'Melinda and the Wild West: A Family Saga in Bear Lake, Idaho' by Linda Weaver Clarke is a tender and rare look into the lives of fictional characters set in a period that was a more simple and less complex world of todays airline security, IPods and personal computers. The year is 1896 and Melinda Gamble, a schoolteacher, leaves Boston for the adventure of a world that is untamed and uncivilized. Recently interviewed, the author said, 'She (Melinda) is an elegant woman from Boston, but is naive to the Wild West and its rugged atmosphere...It was fun to be able to take a ¿naive¿ city-woman and help her to learn about the elements of the West, an area where I grew up. Melinda is a very stubborn and headstrong woman. She is, also, a very tender woman and wants to do some good in her life and make a difference in the lives of these children. At the same time, she finds that the people in this laid-back western community have made a difference in her life as well.' 'Melinda and the Wild West' is rich with historical settings and provides as much of a 'historical' education as entertainment. This story is set in Paris, Idaho -- Founded Sept. 26, 1863, 'I dedicated my novel to my great, great grandparents who were the first settlers of Paris, Idaho: Gilbert and Sarah Weaver,' the author says, 'I wanted to learn more about the area that my great grandparents loved so much. That's what ¿historical-fiction¿ is all about: taking bits of history and putting it into the lives of fictional characters.' Melinda Gamble takes the reader on her journey in the early days of the 'Wild West' and experience a time and culture that was 'wild' and 'primitive' but 'simple,' 'genuine' and 'true.' The plot/story blends memorable characters with Idaho's Bear Lake history and is actually based on several true experiences. 'At first, I created the most perfect 'rugged rancher' that I could think of, not realizing I was actually creating my character after the same man that I admired and loved, who was in my life for years ¿ my father,' the author says. 'It wasn't until my stepmother read my book and mentioned how much Gilbert reminded her of my dad: Marcus Gilbert Weaver. The build of Gilbert was like my father, a tall hardworking farmer with bulging muscles. My dad had the strength to lift a 130-pound sack of grain over and over again until his truck was filled. The low soft chuckle of Gilbert was my fathers but it didn't dawn on me until she mentioned each little aspect of my rugged rancher. Yes, my character took on the personality and build of my dad without me even realizing it. In a way, it touched me because my father passed away in his 90¿s in 2005.' Linda Weaver Clarke displays an easy and excellent style of writing blending adventure/romance/history/humor and courage. 'I hope that I can uplift people by inviting them into my world of make believe,' she says. 'If I can make someone laugh as they read about Jenny stomping around the house with pans tied to her feet, or sigh breathlessly as Gilbert takes Melinda in his arms and expresses his unconditional love to her, or gasp as the grizzly charges toward Melinda, then I think it was all worth it to write this novel.' 'Melinda and the Wild West: A Family Saga in Bear Lake, Idaho' is an instant classic and should put this author on the literary map all over the world. A MUST read! Reviewed by John Weaver for Page One Literary Book ReviewWas this review helpful? Yes NoThank you for your feedback. Report this reviewThank you, this review has been flagged.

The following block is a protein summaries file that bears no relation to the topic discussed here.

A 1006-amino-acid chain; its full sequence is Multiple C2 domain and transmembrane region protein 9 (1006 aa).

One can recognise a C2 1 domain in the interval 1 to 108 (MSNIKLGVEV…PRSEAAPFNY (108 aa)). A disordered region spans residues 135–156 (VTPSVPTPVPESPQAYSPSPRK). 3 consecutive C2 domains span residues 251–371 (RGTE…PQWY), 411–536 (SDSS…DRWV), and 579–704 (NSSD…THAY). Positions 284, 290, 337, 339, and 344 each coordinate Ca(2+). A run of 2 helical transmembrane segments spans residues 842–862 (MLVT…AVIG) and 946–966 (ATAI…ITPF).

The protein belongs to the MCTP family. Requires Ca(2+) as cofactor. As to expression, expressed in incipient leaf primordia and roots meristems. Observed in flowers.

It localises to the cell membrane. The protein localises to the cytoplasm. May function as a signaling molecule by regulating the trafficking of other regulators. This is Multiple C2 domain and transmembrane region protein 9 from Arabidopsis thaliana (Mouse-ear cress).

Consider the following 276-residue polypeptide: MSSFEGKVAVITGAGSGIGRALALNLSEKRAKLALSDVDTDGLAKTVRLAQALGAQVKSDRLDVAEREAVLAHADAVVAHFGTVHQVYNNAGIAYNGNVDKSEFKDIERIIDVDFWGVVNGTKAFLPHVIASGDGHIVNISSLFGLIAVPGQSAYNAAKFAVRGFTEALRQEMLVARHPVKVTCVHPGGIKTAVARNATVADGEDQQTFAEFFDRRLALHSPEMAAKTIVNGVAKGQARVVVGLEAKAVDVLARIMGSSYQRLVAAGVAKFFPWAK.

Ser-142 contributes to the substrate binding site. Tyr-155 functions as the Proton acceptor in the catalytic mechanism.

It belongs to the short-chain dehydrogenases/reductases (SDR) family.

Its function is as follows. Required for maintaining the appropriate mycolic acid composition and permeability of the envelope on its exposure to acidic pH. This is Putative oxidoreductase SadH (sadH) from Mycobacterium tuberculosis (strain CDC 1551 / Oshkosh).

Posted February 8, 2007
Melinda and The Wild West is a refreshing novel that has adventure as well as intrigue as Melinda tries to adjust with a new way of life, the harsh environment, and a headstrong rancher that is part of her new surroundings in the Bear Lake Valley. I would recommend this book to anyone who enjoys adventure and light romance.Was this review helpful? Yes NoThank you for your feedback. Report this reviewThank you, this review has been flagged.